Credit: Isa Giallorenzo

“Today fashionistas turn to Instagram and its influencers to see the latest styles,” says Virginia Heaven, guest curator of a new exhibit at the Chicago History Museum. “This exhibition explores the emergence of a distinctively American glamour: fresh, independent, stylish yet easy to wear and comfortable . . . It showcases how the costumers in Hollywood were the original influencers of American Style.”

Silver Screen to Mainstream,” which runs through January 2020, features 30 garments that illustrate just how influential Tinseltown was in the 30s and 40s, a time when unemployment in Chicago hit 40 percent. “Regular people who had very little struggled to keep up appearances by making over their old clothes, making dresses from patterns and purchasing from catalogs,” says Heaven, who is also an associate professor of fashion studies at Columbia College Chicago. “Everyone wanted a touch of glamour. Hollywood was a ‘club’ anyone could join in terms of style.”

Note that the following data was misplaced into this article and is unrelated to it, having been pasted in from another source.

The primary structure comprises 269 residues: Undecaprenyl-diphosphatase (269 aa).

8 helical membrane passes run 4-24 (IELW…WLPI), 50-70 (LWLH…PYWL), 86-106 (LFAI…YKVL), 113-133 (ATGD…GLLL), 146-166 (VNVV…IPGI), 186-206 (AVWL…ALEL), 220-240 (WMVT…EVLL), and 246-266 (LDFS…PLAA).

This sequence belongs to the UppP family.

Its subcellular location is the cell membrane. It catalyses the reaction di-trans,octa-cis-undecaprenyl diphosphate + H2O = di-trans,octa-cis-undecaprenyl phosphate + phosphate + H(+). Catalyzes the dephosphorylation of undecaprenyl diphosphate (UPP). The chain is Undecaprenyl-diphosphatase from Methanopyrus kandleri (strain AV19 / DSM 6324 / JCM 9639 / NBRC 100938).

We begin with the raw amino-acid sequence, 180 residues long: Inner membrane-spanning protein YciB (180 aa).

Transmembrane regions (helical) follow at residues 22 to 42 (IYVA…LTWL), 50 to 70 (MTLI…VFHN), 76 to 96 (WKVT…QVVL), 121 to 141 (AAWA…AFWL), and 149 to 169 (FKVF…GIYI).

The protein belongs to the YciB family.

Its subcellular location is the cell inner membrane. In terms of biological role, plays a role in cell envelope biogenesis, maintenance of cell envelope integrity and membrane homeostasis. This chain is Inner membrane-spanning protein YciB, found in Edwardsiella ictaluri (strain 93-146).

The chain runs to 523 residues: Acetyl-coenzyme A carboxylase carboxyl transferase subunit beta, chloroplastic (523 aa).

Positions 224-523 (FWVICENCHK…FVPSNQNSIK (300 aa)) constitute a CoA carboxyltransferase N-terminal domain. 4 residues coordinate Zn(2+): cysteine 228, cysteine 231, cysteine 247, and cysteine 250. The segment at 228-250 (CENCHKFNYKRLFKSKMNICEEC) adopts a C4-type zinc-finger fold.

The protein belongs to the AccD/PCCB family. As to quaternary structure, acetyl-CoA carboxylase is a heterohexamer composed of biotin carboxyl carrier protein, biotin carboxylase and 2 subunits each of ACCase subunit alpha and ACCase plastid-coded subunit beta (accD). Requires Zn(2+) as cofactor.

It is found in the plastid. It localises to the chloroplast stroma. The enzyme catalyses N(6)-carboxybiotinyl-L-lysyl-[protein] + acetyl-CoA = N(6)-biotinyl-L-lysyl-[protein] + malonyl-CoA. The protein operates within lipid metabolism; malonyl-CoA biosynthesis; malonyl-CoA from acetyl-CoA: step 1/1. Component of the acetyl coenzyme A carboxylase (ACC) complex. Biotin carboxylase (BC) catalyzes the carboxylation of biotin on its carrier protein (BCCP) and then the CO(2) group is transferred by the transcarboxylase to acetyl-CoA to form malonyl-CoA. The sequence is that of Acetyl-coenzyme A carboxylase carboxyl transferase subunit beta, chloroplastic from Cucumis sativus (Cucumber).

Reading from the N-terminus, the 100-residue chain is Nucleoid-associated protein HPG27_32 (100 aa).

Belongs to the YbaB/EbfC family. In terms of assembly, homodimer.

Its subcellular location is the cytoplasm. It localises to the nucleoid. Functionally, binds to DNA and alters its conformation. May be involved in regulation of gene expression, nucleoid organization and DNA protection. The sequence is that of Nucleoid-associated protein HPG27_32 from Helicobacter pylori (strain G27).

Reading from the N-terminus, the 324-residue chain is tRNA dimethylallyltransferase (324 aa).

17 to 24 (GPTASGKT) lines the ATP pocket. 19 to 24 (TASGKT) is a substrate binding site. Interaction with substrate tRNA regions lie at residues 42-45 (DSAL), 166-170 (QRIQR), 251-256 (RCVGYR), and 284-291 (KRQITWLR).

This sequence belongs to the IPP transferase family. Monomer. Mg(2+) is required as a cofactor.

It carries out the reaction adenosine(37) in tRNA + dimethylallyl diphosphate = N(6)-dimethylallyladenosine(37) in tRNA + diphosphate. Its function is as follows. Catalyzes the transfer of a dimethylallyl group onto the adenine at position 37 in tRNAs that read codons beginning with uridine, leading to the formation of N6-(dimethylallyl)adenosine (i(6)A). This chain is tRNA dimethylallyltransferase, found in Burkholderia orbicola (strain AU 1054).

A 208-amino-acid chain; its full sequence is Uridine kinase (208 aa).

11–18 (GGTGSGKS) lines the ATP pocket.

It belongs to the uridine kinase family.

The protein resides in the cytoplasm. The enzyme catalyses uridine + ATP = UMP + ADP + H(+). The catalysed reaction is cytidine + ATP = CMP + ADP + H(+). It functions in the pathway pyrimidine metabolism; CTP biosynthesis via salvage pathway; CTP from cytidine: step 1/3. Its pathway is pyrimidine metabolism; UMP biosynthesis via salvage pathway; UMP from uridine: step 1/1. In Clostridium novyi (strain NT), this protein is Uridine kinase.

Along with haute couture designs from Paris and high-end custom-made styles from New York and Hollywood, the exhibit features Chicago’s Stanley Korshak and Blum’s Vogue. Heaven’s favorite piece is a 1940 red-and-beige dress from Illinois-born Howard Greer. It’s slender in silhouette with an open back from neck to waist and striking color-blocking details. Greer trained in Chicago with the famous British couturier Lucile, who was also a Titanic survivor. A version of the piece is worn by Irene Dunne in the 1940 film My Favorite Wife (which also stars Cary Grant), in which Dunne’s character is lost at sea.   v